General Motors recently launched a pilot program in the Pacific Northwest offering free auto insurance on GM vehicle purchases. The move immediately drew criticism from independent insurance agents who point to possible legal problems with the move, as reported by liveinsurancenews.com. The agents are obviously concerned with the potential loss of business, but they make valid points that there are regulatory and licensing requirements that go with the offering of insurance products.
Constituents of six House Republicans can expect to receive an automated phone call from the Democratic Congressional Campaign Committee (DCCC) informing them of their representative's allegedly unethical practices. But DCCC's accusations follow in the wake of many Democratic mishaps including the scandals involving ex-Rep. Anthony Weiner and Rep. Maxine Waters.
Out of the six representatives under fire, four of them are new to the House. The congressmen include: Charlie Bass (N.H.), Vern Buchanan (Fla.), Stephen Fincher (Tenn.), Frank Guinta (N.H.), David Rivera (Fla.) and Scott Tipton (Colo.).
Is Andrew Stern, the retired president of the Service Employees International Union, a born-again capitalist? That's the emerging view at SEIU headquarters in downtown Washington, D.C. and various points beyond. For months, Stern, who stepped down last spring after 14 years at the helm, has been championing a proposal to grant a limited-period tax break for U.S. corporations on investment income earned abroad and transferred to here. Stern's allies in the labor movement are shaking their heads in disbelief. His union enemies are saying, "I told you so." Many in the business world are welcoming him like an old friend. Yet the real story may be that Stern is being his old self: a believer in a large-scale government-corporate-union partnership to generate jobs - preferably union ones.
The Detroit Free Press reports that the House committee holding hearings on the auto bailout process wants clarification from former head of President Obama's Auto Task Force, Ron Bloom, regarding testimony he gave about a statement he allegedly made at a 2009 celebratory dinner. According to a news article written at the time and fellow ex-car czar, Steve Rattner, Bloom stated that he "did this all for the unions." Bloom denied making the statement while under oath. The congressional panel isn't buying it and has written a letter to Bloom requesting that he amend his testimony.
NLPC today asked the New York Times ombudsman to review the newspaper's front-page series on natural gas published last week. The articles by Ian Urbina alleged that there is a speculative bubble in natural gas drilling. We have identified a number of apparent ethical problems with Urbina's methods and sources.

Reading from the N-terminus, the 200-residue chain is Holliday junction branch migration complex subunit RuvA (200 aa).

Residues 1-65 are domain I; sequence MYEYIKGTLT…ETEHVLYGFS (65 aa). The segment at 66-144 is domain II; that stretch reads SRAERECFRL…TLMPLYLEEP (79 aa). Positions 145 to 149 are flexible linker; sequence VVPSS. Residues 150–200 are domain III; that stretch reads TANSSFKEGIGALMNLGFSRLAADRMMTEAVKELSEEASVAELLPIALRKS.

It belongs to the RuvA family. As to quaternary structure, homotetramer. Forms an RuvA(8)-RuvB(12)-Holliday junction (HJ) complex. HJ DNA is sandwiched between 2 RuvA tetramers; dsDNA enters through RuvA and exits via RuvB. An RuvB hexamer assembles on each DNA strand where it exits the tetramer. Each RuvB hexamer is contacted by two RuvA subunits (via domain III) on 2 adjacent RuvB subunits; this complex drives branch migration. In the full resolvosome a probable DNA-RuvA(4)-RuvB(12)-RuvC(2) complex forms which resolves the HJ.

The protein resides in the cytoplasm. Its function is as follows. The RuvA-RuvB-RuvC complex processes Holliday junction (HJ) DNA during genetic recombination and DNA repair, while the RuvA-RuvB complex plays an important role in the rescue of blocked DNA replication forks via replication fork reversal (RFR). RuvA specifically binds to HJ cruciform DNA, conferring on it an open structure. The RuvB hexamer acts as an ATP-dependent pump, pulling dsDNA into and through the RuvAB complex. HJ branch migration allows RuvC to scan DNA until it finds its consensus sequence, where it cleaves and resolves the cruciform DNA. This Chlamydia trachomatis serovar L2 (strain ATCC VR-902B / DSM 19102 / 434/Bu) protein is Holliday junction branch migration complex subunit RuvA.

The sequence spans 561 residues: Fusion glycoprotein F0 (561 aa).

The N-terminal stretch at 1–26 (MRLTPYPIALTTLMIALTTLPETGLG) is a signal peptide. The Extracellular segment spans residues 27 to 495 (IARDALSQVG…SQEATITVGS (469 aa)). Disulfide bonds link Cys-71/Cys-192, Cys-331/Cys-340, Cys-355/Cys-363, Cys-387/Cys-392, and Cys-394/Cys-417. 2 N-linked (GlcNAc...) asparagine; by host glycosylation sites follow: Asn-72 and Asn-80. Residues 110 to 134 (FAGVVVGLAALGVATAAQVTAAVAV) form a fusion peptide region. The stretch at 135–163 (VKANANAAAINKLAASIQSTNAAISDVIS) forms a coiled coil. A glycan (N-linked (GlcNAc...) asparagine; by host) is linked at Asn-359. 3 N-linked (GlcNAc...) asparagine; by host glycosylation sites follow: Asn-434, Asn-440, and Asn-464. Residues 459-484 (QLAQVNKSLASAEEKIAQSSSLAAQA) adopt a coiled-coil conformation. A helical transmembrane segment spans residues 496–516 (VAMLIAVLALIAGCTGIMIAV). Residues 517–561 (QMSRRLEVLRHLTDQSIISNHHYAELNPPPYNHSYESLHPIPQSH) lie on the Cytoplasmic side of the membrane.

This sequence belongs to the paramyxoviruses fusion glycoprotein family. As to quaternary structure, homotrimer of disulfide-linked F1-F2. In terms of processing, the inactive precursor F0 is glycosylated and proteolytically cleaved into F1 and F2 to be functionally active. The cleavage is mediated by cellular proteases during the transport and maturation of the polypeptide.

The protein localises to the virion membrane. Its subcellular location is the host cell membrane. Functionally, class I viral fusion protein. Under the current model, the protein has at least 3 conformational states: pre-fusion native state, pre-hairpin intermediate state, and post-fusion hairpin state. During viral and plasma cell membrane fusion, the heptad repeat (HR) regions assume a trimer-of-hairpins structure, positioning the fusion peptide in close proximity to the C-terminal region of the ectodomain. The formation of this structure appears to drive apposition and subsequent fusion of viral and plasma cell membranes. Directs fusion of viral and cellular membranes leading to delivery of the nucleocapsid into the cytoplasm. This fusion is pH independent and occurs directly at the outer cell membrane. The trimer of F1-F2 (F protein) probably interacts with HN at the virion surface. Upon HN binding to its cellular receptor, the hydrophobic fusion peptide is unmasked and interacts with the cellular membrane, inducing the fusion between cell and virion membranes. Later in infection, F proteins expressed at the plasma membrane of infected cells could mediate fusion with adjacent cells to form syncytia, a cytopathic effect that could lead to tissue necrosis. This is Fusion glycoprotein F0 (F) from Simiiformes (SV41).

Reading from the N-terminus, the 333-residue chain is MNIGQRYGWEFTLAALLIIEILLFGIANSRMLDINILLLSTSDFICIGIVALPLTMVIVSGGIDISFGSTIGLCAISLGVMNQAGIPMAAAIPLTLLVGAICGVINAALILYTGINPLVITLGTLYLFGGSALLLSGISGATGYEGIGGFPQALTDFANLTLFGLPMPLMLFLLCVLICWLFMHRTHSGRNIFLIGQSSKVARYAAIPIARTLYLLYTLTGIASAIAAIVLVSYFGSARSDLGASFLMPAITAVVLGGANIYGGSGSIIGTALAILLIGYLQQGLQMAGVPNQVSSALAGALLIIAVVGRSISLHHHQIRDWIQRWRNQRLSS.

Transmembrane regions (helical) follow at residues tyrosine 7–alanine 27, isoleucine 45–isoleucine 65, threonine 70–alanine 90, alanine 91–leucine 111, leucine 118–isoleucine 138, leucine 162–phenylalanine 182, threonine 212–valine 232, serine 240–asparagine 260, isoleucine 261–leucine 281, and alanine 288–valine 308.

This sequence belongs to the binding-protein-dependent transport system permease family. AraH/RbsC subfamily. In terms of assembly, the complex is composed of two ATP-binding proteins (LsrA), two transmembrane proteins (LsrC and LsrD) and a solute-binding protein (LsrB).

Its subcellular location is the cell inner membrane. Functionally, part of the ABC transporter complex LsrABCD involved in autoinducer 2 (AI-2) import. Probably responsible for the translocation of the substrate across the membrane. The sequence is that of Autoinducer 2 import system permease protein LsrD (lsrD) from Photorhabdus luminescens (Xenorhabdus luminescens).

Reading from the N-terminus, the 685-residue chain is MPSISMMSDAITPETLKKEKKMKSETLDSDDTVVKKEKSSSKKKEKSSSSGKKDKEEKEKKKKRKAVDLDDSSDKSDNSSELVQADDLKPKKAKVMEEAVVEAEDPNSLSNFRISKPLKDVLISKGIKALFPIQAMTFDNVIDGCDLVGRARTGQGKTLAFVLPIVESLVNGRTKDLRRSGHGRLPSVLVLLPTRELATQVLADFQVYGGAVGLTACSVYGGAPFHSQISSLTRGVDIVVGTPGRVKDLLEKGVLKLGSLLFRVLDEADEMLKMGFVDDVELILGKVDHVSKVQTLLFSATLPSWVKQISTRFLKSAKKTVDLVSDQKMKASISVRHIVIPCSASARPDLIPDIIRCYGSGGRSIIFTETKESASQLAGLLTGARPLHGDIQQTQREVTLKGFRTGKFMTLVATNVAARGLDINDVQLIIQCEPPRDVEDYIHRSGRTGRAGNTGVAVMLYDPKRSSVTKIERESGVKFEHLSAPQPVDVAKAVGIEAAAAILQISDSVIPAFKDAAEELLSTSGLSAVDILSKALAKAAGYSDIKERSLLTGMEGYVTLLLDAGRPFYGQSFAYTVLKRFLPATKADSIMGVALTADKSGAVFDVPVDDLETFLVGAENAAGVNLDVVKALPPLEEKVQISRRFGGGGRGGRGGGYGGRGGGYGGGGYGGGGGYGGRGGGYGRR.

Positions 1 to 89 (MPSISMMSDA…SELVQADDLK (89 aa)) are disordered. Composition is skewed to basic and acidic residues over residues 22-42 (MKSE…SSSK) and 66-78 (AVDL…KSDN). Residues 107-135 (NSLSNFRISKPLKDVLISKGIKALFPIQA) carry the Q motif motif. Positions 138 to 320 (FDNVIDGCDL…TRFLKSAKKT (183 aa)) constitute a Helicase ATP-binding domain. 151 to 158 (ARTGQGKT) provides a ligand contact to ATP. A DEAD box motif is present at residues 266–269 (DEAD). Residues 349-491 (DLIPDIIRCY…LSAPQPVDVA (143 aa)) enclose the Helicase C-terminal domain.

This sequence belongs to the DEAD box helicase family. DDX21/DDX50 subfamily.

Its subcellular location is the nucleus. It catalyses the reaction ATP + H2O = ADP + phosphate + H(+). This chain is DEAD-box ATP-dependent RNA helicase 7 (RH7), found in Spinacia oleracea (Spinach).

Here is the complete text of my letter to The New York Times ombudsman Arthur Brisbane, whose actual title is Public Editor:
Last August, things looked sunny for former Illinois Democratic Governor Rod Blagojevich. He and his lawyers had just obtained a hung jury on 23 of 24 corruption charges. But Justice Department prosecutors, confident they had their man, continued to pursue the case - and this time with different results. Last Monday, June 27, a Chicago federal jury, after nine days of deliberation, found the man known as "Blago" guilty on 17 of 20 charges, nearly a dozen of them related to his attempts during the fall of 2008 to fill the pending Senate vacancy left by President-Elect Barack Obama in return for campaign cash.
Last week's announcement by the House Ethics Committee that it is investigating Rep. Gregory Meeks (D-NY), a year after questions about his finances were in the headlines, has put the spotlight back on the Committee's ability to do its job.
The Committee recently hired 10 new and internal counsels, bumping their staff up to 23 members. But even with the beefed-up staff, the status of other, more high profile cases is still unknown.
It looks like General Motors is up to its old tricks as it stuffs inventory channels with higher profit trucks. GM is able to record revenue when vehicles are shipped to dealerships as opposed to actually being sold to consumers, so the move will help to paint a false picture of positive second quarter earnings.
According to CNBC, General Motors has ramped up its lobbying efforts to the tune of $3.58 million in the first quarter of 2011. This is nearly triple the $1.36 million it spent in the first quarter of the prior year. It is also over double the $1.67 million spent by non-bailed out Ford in the same quarter. The $50 billion that taxpayers gave to bail out GM is now partially being distributed back to President Obama, Congress and a variety of agencies in an effort by GM to, well, receive more taxpayer money.
The House Ethics Committee on Friday announced that it would "extend" a previously unacknowledged review of Rep. Gregory Meeks (D-NY).
In January 2010, we exposed Meeks involvement in a charity called New Direction Local Development Corporation that raised money for Hurricane Katrina victims who never received it, among other questionable dealings. In March 2010, we asked the House Ethics Committee to investigate Meeks for paying $830,000 for a newly built home in 2006 that was worth more than $1.2 million. Click here to download a 26-page pdf of the Complaint.